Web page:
However, there’s one important thing to consider when looking at the most recent game between Denmark and Portugal. In that match, Carlos Martins played in midfield while Miguel Veloso sat on the bench and Raul Meireles was asked to play out of position as a defensive midfielder. Martins’ injury that kept him out of the tournament was certainly unfortunate for him and deprived Portugal of a midfield option, but at the same time, that injury probably did Portugal a favor.
That’s not to say Martins isn’t a good player. He’s actually a useful player who would make a very good bench option, but he doesn’t have any business starting ahead of any of Portugal’s current starters. With Meireles in his preferred box-to-box role and Veloso defending, Portugal’s midfield is much better than it was with Martins, even if they’re still pretty lame and seriously lacking in creativity and bite.
Veloso isn’t a terrific defensive midfielder, but he’s going to help the team contain Christian Eriksen much more effectively than Martins did. Eriksen was allowed to run wild and completely dominate the last meeting between the two teams. He probably shouldn’t have it that easy this time around. That’s the good news for Portugal.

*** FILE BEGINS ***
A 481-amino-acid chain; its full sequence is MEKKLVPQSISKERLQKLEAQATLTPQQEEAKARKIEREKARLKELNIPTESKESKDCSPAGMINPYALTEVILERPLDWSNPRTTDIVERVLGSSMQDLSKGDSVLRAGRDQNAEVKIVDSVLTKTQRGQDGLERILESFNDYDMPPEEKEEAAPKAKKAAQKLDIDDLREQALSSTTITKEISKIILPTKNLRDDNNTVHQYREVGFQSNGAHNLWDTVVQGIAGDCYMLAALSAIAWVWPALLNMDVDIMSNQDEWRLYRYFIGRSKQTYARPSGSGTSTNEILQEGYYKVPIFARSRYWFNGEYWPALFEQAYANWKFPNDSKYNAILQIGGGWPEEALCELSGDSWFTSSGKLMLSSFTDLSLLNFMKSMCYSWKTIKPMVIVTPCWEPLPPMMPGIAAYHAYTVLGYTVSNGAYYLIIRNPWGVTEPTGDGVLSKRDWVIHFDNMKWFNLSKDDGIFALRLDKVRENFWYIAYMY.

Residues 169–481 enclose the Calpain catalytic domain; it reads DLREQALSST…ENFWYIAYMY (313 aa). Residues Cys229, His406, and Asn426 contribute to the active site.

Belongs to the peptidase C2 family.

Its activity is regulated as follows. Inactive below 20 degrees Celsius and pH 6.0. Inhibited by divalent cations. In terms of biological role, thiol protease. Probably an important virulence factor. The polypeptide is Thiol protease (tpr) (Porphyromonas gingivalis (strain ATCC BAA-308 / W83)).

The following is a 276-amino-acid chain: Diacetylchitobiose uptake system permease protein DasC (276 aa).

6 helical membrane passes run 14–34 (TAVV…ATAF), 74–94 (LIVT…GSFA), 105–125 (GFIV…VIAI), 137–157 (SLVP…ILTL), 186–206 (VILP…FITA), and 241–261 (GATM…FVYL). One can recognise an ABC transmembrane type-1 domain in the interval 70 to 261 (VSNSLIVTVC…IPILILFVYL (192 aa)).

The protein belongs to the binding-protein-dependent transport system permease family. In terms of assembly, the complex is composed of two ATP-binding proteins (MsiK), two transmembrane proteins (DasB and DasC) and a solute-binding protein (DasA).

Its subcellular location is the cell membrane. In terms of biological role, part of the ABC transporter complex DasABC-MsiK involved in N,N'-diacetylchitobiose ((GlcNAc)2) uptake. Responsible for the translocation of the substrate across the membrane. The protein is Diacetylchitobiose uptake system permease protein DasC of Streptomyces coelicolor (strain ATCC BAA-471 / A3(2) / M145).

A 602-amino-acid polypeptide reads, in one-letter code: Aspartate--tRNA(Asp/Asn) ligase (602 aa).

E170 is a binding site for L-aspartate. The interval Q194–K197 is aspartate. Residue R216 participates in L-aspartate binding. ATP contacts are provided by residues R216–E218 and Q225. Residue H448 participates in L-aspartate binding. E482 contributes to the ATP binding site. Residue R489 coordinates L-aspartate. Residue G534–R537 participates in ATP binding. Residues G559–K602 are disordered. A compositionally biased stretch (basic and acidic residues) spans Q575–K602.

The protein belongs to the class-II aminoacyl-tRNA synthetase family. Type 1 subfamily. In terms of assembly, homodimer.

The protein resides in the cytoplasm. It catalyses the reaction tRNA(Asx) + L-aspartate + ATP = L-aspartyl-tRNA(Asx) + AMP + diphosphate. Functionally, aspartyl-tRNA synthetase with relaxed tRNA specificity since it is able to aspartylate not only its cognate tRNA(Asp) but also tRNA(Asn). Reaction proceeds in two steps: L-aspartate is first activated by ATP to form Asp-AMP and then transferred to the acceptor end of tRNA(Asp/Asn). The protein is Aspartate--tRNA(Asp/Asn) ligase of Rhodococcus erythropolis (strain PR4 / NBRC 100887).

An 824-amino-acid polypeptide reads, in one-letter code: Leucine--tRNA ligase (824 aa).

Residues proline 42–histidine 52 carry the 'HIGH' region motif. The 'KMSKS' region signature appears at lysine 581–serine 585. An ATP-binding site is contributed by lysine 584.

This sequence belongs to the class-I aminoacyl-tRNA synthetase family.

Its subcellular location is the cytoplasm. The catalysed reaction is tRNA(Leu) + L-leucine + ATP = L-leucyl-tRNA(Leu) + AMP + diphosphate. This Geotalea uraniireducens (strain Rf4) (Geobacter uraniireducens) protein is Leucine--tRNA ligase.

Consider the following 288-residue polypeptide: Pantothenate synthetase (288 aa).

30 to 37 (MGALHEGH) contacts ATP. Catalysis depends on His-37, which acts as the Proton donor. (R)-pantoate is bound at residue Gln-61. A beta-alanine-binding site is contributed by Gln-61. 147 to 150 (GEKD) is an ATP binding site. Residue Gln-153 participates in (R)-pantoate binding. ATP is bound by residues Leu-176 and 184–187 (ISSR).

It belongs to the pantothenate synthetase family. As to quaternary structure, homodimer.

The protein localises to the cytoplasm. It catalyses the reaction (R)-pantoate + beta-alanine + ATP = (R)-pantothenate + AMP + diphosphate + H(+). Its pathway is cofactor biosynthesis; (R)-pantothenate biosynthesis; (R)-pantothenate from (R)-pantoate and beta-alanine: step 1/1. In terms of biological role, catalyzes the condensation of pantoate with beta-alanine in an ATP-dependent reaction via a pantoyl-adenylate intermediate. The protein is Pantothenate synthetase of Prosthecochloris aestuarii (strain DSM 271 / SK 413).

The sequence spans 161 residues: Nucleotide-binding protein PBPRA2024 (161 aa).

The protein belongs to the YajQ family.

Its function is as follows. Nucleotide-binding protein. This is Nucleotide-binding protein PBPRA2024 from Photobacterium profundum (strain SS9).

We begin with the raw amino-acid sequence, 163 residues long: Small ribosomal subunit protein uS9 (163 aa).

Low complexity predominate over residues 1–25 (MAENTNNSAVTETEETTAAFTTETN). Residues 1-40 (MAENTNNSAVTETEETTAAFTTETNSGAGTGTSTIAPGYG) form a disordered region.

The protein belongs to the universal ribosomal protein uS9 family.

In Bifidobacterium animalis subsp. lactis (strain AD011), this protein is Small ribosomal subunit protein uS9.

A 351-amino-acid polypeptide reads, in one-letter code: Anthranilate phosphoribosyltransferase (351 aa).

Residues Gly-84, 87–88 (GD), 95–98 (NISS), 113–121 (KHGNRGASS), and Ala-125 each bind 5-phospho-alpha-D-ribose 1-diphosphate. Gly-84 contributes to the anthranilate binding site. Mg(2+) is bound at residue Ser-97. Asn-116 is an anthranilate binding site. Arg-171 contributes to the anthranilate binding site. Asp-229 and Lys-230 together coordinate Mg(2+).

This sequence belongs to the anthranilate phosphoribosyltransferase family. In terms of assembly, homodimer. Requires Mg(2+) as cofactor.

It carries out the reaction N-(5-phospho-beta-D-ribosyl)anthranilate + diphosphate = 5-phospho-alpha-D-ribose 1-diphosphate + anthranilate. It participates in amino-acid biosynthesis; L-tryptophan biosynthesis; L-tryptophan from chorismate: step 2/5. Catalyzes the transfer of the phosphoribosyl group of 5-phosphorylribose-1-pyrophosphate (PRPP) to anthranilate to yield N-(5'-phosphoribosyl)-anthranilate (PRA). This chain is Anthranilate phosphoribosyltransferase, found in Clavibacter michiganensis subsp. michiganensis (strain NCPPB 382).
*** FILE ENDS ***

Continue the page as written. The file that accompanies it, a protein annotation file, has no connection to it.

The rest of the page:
The bad news is that Veloso still isn’t that great. He had what most would call an average game by his standards against Germany — not terrific or terrible — and Mesut Özil was Germany’s best attacking player. Eriksen had a below-average game by his standards against the Netherlands while he was up against the nasty double pivot of Mark van Bommel and Nigel De Jong. It’s very unlikely that Eriksen doesn’t play better on Wednesday. Oh, and his team won that game anyway.
Incredibly, this preview is 700 words old without one mention of Cristiano Ronaldo, the best attacking player in the world not named Lionel Messi. This is because he didn’t touch the ball against Germany. His teammates failed to win the ball off Özil and company, and when they did, they did a bad job of getting it to Ronaldo. Since Portugal’s midfield still lacks elite tacklers and passers, this could continue to be a trend.
If Portugal actually manages to get the ball to their best player — hey! — the game might be really fun. Portugal might score some goals. But because Portugal don’t have a center forward worth much of anything or a central attacking playmaker like Wesley Sneijder, Kvist will probably end up leaning a bit more to the right than usual to cut off passing lanes to Ronaldo. His success (or lack thereof) in doing so is probably going to be key for the Danes.
Projected Denmark Lineup (4-2-3-1): Stephan Andersen; Simon Poulsen, Daniel Agger, Simon Kjaer, Lars Jacobsen; Niki Zimling, William Kvist; Michael Krohn-Delhi, Christian Eriksen, Dennis Rommedahl; Nicklas Bendtner
Projected Portugal Lineup (4-3-3): Rui Patricio; Fabio Coentrao, Bruno Alves, Pepe, Joao Pereira; Miguel Veloso, Joao Moutinho, Raul Meireles; Cristiano Ronaldo, Helder Postiga, Nani
Monty the Psychic Metal Disk says: Nani just threw me into a river. 12-8 Denmark.
Game Date/Time: Wednesday, June 13th, 12 p.m. ET, 7 p.m. local
Venue: Arena Lviv, Lviv, Ukraine
TV: ESPN (U.S. – English), ESPN Deportes (U.S. – Spanish), ITV 1 (U.K.), TSN (Canada)